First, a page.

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Newer oral contraceptives pose higher VTE risk

Key clinical point: Newer progestogen hormones in oral contraceptives are associated with higher risks of venous thromboembolism than are older progestogen hormones.

Major finding: Compared with no oral contraceptive exposure, desogestrel (adjusted odds ratio, 4.28), gestodene (aOR ,3.64), drospirenone (aOR, 4.12), cyproterone (aOR, 4.27), levonorgestrel (aOR, 2.38), norethisterone (aOR, 2.56) and norgestimate (aOR, 2.53) confer a higher risk for venous thromboembolism.

Data source: Two nested case-control studies involving 10,562 women with a diagnosis of VTE and 42,034 women without VTE.

Disclosures: There was no external funding for the study. Julia Hippisley-Cox is the unpaid director of QResearch, a not-for-profit organization that is a joint partnership between the University of Nottingham and EMIS, a commercial IT supplier. She is also a paid director of ClinRisk, which produces clinical risk algorithm-related software.


 

FROM BMJ

References

The risk of developing venous thromboembolism is generally greater for women using oral contraceptives with newer types of progestogen hormones than for those taking older, second-generation birth control pills, study results showed.

“Women exposed to drospirenone, gestodene, cyproterone, and desogestrel within the last 28 days had around a four times increased risk of venous thromboembolism,” the investigators found. Women exposed to levonorgestrel, norethisterone, and norgestimate had about a 2.5 times greater risk of venous thromboembolism than did women not exposed in the past year, said Yana Vinogradova and her colleagues at the University of Nottingham (England) (BMJ. 2015 May 26 [doi:10.1136/bmj.h2135]).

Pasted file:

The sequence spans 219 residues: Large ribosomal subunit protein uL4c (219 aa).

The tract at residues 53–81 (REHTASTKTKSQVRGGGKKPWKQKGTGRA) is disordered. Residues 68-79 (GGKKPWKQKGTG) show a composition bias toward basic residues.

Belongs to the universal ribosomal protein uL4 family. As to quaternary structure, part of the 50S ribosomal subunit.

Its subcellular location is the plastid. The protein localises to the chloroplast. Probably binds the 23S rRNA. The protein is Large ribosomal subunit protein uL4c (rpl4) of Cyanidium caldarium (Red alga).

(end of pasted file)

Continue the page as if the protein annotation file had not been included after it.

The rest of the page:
The researchers conducted two nested case-control studies using data from 618 primary care practices in the Clinical Practice Research Datalink (CPRD) and 722 practices in the QResearch primary care database. A total of 5,062 cases from CPRD and 5,500 cases from QResearch were matched one to five with 19,638 and 22,396 controls, respectively.

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Approximately 29% of CPRD patients and 26% of QResearch patients used oral contraceptives, most commonly levonorgestrel. Overall, any use of combined oral contraceptives resulted in a three times increased risk for venous thromboembolism, compared with no use in the past year.

After accounting for smoking, obesity, a wide range of other health conditions, alcohol consumption, polycystic ovary syndrome and recent infections, surgeries, leg/hip fractures, and hospital admission, the researchers calculated an increased odds ratio for each hormone: desogestrel (4.28), cyproterone (4.27), drospirenone (4.12), gestodene (3.64), levonorgestrel (2.38), norgestimate (2.53), and norethisterone (2.56). The increased VTE risk in patients on these hormones was compared with no exposure to oral contraceptives in the previous year.

In terms of numbers needed to harm, the researchers estimated that use of levonorgestrel and norgestimate resulted in 6 extra cases of VTE each year per 10,000 treated women aged 15-49, and 7 extra cases for women aged 25-49.

Desogestrel and cyproterone each contributed 14 additional cases of VTE each year per 10,000 treated women aged 15-49, and drospirenone, desogestrel, and cyproterone each contributed to an extra 17 cases of VTE each year per 10,000 women aged 25-49.

“We believe this study has the statistical power and sufficient adjustment for relevant confounders to be regarded as an important clarifying study, which has produced the most reliable possible risk estimates using currently available U.K. prescription data,” the researchers wrote.

There was no external funding for the study. Julia Hippisley-Cox is the unpaid director of QResearch, a not-for-profit organization that is a joint partnership between the University of Nottingham and EMIS, a commercial IT supplier. She is also a paid director of ClinRisk, which produces clinical risk algorithm-related software.

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